The 2014 NPR identifies five core capabilities that require ongoing sustainment to meet expected future needs: Interdiction and Disruption, On-scene Security and Protection, Operational Communications, Public and Private Services and Resources, and Public Health and Medical Services.

Opportunities for Improvement

The 2014 NPR identifies the following core capabilities as national areas for improvement: Cybersecurity, Health and Social Services, Housing, Infrastructure Systems, and Long-term Vulnerability Reduction. Cybersecurity, Health and Social Services, and Housing have been areas for improvement for three consecutive years. Several ongoing initiatives, including implementation of Executive Order 13636 on Improving Critical Infrastructure Cybersecurity, Presidential Policy Directive 21 on Critical Infrastructure Security and Resilience, and the Hurricane Sandy Rebuilding Strategy will enable continued progress in these areas.

Key Factors for Future Progress

The 2014 NPR represents the third opportunity for the Nation to reflect on progress in strengthening national preparedness and to identify where preparedness gaps remain. Looking across all 31 core capabilities outlined in the Goal, the NPR provides a national perspective on critical preparedness trends for whole community partners to use to inform program priorities, to allocate resources, and to communicate with stakeholders about issues of shared concern.

Resources

Ebola is the big news story of the moment, all the media are covering it and they seem to be competing with each other to raise the fear level. ‘Out of control’, ‘deadly’, ‘terror’, all those words appear in even the more restrained media publications.

Many of us in the business continuity field will have had someone ask what planning we should do; hopefully this article will help you with that and also give you ammunition to combat some of the media excesses!

...

http://thebceye.blogspot.com/2014/08/helpful-advice-on-ebola-for-business_6.html

The ‘not invented here’ syndrome was something that forward-looking corporations set out to beat about 20 years ago. If a different product or service could be more cost-effectively bought in rather than being designed and manufactured in-house, then it was bought in. The challenge was to overcome misplaced pride and internal turf wars, where being asked to give up control over development could be construed as an attack on credibility, status or both. Some departments resisted by refusing to work with something that was ‘not invented here’. Now, Disaster Recovery as a Service (DRaaS) may be plagued with a similar issue, where companies cannot look outside what they already have – but for a different reason.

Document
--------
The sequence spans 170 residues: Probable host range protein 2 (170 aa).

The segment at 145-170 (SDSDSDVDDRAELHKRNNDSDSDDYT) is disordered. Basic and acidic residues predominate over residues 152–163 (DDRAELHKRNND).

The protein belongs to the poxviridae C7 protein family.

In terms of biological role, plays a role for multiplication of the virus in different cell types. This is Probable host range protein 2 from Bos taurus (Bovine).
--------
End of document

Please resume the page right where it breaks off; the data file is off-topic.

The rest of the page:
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http://www.opscentre.com.au/blog/disaster-recovery-as-a-service-and-the-new-not-invented-here-syndrome/

Master data management (MDM) solutions are used for much more than customer and product master data. According to a recent Information Difference report, MDM is also used for asset, location, supplier, finance and personnel data.

“Indeed it has become quite common for MDM efforts to begin in a relatively low-key area such as maintaining relatively stable reference data (country codes, etc.) as a toe in the water before broadening the initiative out to deal with more volatile master data domains,” the “MDM Landscape Q2 2014” report states. You can read the full report on The Information Difference’s site.

That doesn’t mean it’s a good idea to broadly apply MDM technology. As both Forrester and Gartner analysts as well as several IT Business Edge readers have pointed out, MDM is often misunderstood and misapplied within organizations.

...

http://www.itbusinessedge.com/blogs/integration/master-data-management-its-not-just-used-for-master-data-anymore.html

Hawaii Residents and Visitors Urged to Follow Direction of Local Officials

WASHINGTON – The Federal Emergency Management Agency (FEMA), through its National Watch Center in Washington and its Pacific Area Office in Oahu, is continuing to monitor Hurricanes Iselle and Julio in the Pacific Ocean. FEMA is in close contact with emergency management partners in Hawaii.

According to the National Weather Service, Hurricane Iselle is about 900 miles east southeast of Honolulu with sustained winds of 85 MPH, and Hurricane Julio is about 1,650 miles east of Hilo, Hawaii, with sustained winds of 75 MPH. Tropical storm conditions are possible on the Big Island of Hawaii on Thursday. These adverse weather conditions may spread to Maui County and Oahu Thursday night or Friday. A tropical storm warning is in effect for Hawaii County, and tropical storm watches are in effect for Maui County and Oahu.

“I urge residents and visitors to follow the direction of state and local officials,” FEMA Administrator Craig Fugate said. “Be prepared and stay tuned to local media – weather conditions can change quickly as these storms approach.”

When disasters occur, the first responders are local emergency and public works personnel, volunteers, humanitarian organizations and numerous private interest groups who provide emergency assistance required to protect the public's health and safety and to meet immediate human needs.

Although there have been no requests for federal disaster assistance at this time, FEMA has personnel on the ground who are positioned in the Pacific Area Office year round. An Incident Management Assistance Team has also been deployed to Hawaii to coordinate with state and local officials, should support be requested, or needed.